It might be a bit anal, but I clean the edge every 1 or 2 scrapes to make sure that the surface I am presenting to the board is level, and does not have any small wax residue on it which might stop it from scraping evenly.
I use quite a thick scraper that does not flex, and I endeavour to apply even-ish pressure along its length.
Some of the thinner scrapers can bend into a slight arc if you apply uneven pressure, which can create "ruts" in the wax layer.
I use a soft microfibre cloth when I apply the base cleaner at the start of the process, and use the same cloth to clean perspex scraper too.
You can do courses in base prep, so it might be interesting to take your (non-shiny) skis along and do a one day course.
You could have the teacher demonstrate on one of your skis and you do the other to see what degree of shine is achievable.
Or you could just settle for "silky-enough" as I am sure that'y what 90% of other people do Smile
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 Anyway, snowHeads is much more fun if you do.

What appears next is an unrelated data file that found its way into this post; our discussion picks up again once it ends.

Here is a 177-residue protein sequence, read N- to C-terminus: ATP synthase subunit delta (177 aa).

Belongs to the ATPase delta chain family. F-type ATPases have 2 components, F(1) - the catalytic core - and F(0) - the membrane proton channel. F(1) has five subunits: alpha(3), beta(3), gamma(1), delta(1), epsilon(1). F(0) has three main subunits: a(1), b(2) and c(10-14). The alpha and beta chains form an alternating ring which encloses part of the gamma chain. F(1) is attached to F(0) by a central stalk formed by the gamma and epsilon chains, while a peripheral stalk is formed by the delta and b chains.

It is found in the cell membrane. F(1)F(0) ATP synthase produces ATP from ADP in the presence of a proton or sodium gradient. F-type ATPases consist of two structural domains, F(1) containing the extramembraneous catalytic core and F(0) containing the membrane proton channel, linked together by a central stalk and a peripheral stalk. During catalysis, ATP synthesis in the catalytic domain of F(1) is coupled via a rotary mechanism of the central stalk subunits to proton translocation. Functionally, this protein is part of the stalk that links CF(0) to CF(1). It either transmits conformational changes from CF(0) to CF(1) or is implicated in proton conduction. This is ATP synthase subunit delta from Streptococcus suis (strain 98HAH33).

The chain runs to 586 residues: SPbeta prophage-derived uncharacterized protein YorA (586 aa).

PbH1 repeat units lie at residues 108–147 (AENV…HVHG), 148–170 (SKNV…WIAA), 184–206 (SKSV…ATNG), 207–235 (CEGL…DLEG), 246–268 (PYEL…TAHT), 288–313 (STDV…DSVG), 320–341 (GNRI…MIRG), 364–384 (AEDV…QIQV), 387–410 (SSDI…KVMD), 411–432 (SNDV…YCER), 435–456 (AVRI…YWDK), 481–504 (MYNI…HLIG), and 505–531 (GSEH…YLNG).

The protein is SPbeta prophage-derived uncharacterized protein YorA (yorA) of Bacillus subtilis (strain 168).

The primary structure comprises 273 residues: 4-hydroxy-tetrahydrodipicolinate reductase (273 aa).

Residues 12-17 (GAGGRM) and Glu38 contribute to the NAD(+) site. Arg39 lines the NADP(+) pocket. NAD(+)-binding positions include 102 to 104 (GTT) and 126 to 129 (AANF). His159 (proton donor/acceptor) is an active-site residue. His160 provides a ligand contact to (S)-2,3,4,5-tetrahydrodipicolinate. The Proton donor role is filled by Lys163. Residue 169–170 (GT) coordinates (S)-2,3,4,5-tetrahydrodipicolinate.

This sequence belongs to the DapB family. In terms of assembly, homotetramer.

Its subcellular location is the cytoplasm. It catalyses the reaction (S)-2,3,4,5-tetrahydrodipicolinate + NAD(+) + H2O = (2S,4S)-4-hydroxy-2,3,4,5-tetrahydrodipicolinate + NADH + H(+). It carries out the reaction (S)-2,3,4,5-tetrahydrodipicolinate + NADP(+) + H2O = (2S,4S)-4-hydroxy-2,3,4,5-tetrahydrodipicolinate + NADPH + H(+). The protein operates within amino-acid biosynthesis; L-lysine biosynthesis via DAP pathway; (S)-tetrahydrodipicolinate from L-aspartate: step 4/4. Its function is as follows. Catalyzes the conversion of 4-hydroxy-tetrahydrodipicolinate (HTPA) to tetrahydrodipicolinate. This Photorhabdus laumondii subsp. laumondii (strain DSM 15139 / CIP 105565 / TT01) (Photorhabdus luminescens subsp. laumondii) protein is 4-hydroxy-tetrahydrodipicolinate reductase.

Anyway, snowHeads is much more fun if you do.
Watching the YT videos, one is supposed to use the perspex scraper until it is not producing any more shavings.

So it being able to flex seems a good thing.

According to the videos, you are not actually leaving a layer of wax on the ski. Especially after using the nylon brush as shown i.e. until it is producing no more wax dust.

Also my skis don't have a straight bottom all the way along. It is straight in the middle 90-95% or so and at the two endsit is slightly concave, by about 0.5mm. That also means the iron cannot be just simply pulled along like the videos show; one has to rotate it a bit to get it to melt the wax properly at the ends of the ski.
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peter_h wrote:
Many thanks.

I did more or less that. Rubbed them down with the brass brush, did the wax (3x over with the iron and it looked fine), then scraped it with the perspex piece (which BTW is useless after that), then nylon brush, then horsehair brush.

It looks like a satin finish.

What I didn't do was the alcohol bit to remove old wax. None was evident to start with.


Sounds like you did more than enough. You can get really anal about tuning which is fine but most of us aren't racing. I just wax, cold scrape, once over with a metal brush (I just use a BBQ tool) then buff with a fibretex pad. Base is left sorta shiny but not really mirror reflective
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Then you can post your own questions or snow reports...
I just wonder where the was really remains... especially after the nylon brush bit. What one sees is the plastic base of the ski, mostly.